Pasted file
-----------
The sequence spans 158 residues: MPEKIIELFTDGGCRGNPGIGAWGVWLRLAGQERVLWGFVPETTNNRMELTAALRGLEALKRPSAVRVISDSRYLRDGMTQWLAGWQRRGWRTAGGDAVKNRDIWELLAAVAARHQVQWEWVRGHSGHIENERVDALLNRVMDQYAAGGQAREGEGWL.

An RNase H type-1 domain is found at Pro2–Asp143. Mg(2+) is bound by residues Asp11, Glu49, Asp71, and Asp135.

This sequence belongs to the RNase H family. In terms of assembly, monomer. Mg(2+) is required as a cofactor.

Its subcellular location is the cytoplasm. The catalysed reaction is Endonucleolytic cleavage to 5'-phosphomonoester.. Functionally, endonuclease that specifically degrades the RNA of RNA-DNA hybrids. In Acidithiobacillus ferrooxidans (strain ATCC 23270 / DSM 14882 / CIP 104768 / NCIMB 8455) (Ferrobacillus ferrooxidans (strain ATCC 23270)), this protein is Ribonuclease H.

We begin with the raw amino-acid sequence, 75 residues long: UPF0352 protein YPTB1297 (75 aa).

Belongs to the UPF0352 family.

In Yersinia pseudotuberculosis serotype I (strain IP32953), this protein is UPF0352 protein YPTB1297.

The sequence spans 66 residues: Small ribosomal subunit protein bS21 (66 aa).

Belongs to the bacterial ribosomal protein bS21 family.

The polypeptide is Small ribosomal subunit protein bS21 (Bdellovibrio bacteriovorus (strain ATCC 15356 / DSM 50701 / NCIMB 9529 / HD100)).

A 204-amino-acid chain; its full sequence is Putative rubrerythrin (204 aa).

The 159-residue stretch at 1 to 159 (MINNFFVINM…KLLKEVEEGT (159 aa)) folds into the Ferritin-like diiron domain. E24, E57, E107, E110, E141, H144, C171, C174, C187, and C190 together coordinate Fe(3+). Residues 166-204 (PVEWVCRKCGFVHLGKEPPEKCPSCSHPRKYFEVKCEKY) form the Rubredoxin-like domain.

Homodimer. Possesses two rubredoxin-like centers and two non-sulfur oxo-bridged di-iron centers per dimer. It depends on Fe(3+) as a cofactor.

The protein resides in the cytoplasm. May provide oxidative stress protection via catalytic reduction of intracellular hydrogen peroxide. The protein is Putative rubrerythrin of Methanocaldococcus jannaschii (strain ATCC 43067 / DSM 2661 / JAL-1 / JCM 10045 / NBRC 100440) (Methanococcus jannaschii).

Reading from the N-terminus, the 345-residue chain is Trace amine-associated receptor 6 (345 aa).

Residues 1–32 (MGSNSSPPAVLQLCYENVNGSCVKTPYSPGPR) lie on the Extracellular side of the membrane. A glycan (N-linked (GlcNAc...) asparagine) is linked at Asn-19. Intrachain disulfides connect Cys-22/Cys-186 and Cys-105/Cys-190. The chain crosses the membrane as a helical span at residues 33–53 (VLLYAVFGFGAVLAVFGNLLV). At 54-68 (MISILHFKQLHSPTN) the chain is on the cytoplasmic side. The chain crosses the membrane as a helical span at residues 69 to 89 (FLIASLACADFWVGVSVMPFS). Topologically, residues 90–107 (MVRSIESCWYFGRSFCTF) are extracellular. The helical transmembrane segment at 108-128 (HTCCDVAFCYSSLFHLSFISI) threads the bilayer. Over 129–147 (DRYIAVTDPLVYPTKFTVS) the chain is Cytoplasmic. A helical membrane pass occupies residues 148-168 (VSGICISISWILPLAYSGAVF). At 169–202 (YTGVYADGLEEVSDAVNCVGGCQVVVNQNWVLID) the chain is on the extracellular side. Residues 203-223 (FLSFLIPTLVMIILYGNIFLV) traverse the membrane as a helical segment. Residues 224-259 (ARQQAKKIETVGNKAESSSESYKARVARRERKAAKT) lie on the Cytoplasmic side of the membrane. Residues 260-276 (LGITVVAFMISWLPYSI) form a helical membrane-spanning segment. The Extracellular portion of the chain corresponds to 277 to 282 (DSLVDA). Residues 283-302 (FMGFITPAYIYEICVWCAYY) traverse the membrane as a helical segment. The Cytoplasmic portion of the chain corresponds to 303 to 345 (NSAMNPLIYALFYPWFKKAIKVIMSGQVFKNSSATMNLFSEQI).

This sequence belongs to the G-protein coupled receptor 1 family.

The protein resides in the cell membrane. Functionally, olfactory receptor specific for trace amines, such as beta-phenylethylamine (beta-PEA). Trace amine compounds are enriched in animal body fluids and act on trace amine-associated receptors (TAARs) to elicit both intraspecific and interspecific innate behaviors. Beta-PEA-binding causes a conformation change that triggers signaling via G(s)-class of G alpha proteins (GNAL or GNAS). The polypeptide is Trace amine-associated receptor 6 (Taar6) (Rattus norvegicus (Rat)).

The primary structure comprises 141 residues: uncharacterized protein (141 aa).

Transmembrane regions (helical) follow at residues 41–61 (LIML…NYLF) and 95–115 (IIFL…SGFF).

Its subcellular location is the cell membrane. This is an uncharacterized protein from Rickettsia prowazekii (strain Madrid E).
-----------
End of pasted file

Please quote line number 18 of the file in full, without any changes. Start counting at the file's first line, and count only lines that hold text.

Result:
The protein resides in the cell membrane. Functionally, olfactory receptor specific for trace amines, such as beta-phenylethylamine (beta-PEA). Trace amine compounds are enriched in animal body fluids and act on trace amine-associated receptors (TAARs) to elicit both intraspecific and interspecific innate behaviors. Beta-PEA-binding causes a conformation change that triggers signaling via G(s)-class of G alpha proteins (GNAL or GNAS). The polypeptide is Trace amine-associated receptor 6 (Taar6) (Rattus norvegicus (Rat)).